The first form of farming that humans developed is known as extensive horticulture. Before a plot of land can be cultivated for the first time, the trees and vegetation must be cleared away, an arduous task usually done by men. Sometimes, a strategy called slash and burn is used, which involves cutting down the trees and shrubs and burning the rest to the ground, then tilling the ash into the soil as fertilizer. Using digging sticks and hoes, horticultural farmers cultivate the top layer of soil before they sow. As seedlings sprout, they water them and feed them with natural fertilizers such as animal dung, and they weed the gardens regularly.

Horticultural societies plant not just one crop but many. They have learned that certain plants are “friends”—that is, they enhance one another’s growth—and so they plant these crops side by side. This is practice is known as intercropping. For instance, in Mesoamerica, squash, corn, and beans were planted closely together in flat-topped mounds, a combination known as the “three sisters.” Several corn plants were planted first, in the center of the mound. Once the corn seedlings were well established, squash and beans were planted at their base. As they grew, the corn plants provided stalks for the vining bean plants to climb. The bean plants contributed nitrogen to the soil, fertilizing the other two plants. The squash plants spread across the ground, blocking weeds and protecting the root systems of all three. Typically, societies practicing extensive horticulture have vast knowledge of such sustainable farming methods. These techniques are natural ways to optimize the health and yield of each plant while providing a variable and balanced diet throughout the year.

A field of corn with brown tassels with other crops growing underneath the corn.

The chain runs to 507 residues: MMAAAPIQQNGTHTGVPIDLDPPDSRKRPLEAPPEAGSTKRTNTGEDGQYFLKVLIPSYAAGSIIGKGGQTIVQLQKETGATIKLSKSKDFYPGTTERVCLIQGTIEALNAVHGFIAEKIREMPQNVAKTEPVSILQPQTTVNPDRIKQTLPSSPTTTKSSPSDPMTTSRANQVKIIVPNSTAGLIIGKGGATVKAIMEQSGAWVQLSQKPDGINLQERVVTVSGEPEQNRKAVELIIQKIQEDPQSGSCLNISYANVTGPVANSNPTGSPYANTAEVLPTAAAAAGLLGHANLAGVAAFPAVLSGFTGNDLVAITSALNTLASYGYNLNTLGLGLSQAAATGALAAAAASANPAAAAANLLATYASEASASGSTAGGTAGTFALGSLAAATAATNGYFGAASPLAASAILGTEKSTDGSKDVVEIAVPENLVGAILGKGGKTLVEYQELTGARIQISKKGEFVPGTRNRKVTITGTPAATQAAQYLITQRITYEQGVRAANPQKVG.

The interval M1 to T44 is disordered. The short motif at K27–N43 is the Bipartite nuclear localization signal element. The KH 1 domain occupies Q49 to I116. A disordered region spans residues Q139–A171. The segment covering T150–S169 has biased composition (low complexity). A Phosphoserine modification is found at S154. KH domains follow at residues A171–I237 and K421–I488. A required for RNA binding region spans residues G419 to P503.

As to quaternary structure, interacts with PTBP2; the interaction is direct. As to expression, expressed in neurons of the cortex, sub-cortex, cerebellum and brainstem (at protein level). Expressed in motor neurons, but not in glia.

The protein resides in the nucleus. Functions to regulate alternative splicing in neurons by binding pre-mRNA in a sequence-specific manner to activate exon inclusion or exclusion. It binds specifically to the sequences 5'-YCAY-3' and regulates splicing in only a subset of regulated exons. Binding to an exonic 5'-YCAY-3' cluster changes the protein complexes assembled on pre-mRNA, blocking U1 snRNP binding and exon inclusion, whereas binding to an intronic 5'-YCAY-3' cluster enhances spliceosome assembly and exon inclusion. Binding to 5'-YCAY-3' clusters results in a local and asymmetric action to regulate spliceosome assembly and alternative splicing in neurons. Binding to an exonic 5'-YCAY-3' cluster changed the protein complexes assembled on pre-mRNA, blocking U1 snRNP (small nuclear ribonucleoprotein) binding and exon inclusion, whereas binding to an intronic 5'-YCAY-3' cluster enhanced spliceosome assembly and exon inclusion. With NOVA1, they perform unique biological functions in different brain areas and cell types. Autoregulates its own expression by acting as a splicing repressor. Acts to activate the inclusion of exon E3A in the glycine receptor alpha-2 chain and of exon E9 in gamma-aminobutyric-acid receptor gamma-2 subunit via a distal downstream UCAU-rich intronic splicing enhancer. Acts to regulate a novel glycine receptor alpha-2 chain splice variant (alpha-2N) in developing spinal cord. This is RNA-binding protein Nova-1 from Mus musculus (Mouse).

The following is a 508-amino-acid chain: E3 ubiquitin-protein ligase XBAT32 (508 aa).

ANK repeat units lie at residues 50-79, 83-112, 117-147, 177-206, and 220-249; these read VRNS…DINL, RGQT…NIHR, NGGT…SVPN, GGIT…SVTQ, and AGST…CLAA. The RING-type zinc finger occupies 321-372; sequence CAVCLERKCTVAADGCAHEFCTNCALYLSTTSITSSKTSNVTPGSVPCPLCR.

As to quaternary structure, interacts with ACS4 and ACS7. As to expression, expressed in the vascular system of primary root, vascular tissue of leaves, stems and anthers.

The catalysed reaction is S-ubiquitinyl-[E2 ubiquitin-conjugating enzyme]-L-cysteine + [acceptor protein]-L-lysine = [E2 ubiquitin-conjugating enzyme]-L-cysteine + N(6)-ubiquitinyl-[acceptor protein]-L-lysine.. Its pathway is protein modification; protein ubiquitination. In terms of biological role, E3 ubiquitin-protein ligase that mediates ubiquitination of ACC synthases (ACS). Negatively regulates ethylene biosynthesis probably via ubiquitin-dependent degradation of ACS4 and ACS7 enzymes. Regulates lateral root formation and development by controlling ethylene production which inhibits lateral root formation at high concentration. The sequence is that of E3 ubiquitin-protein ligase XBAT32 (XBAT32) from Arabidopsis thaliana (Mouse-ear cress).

Figure 7.9 In a “three sisters” plot, corn, squash and beans are grown together. Each plant benefits the other. (credit: “Three Sisters” by GreenHouse17/flickr, CC BY 2.0)

Incorporating organic methods of fertilization and pest control, horticulture is a sustainable form of farming. Over time, however, this method does deplete the nutrients in the top layer of soil. After a certain number of seasons growing crops on a particular plot, it becomes necessary to let that plot lie fallow. When horticultural farmers let a plot lie fallow, they stop cultivating it and let the grasses and brush grow in naturally, which promotes the accumulation of fresh nutrients in the soil. Plots can be left to lie fallow for as little as one season or as many as 20. While one plot regenerates, the farmer moves on to clear, till, and sow another plot for cultivation. Horticulturalists often have several plots of land in various stages of fallow and cultivation. This method of rotating crops over various plots of land is called extensive or shifting cultivation, as it involves multiple plots over large areas. Horticulture farmers usually have a variety of plots with distinctive soils and climate features, and they tailor specific farming strategies, including crop species, fertilizers, watering methods, and farming-fallow cycles, for each one.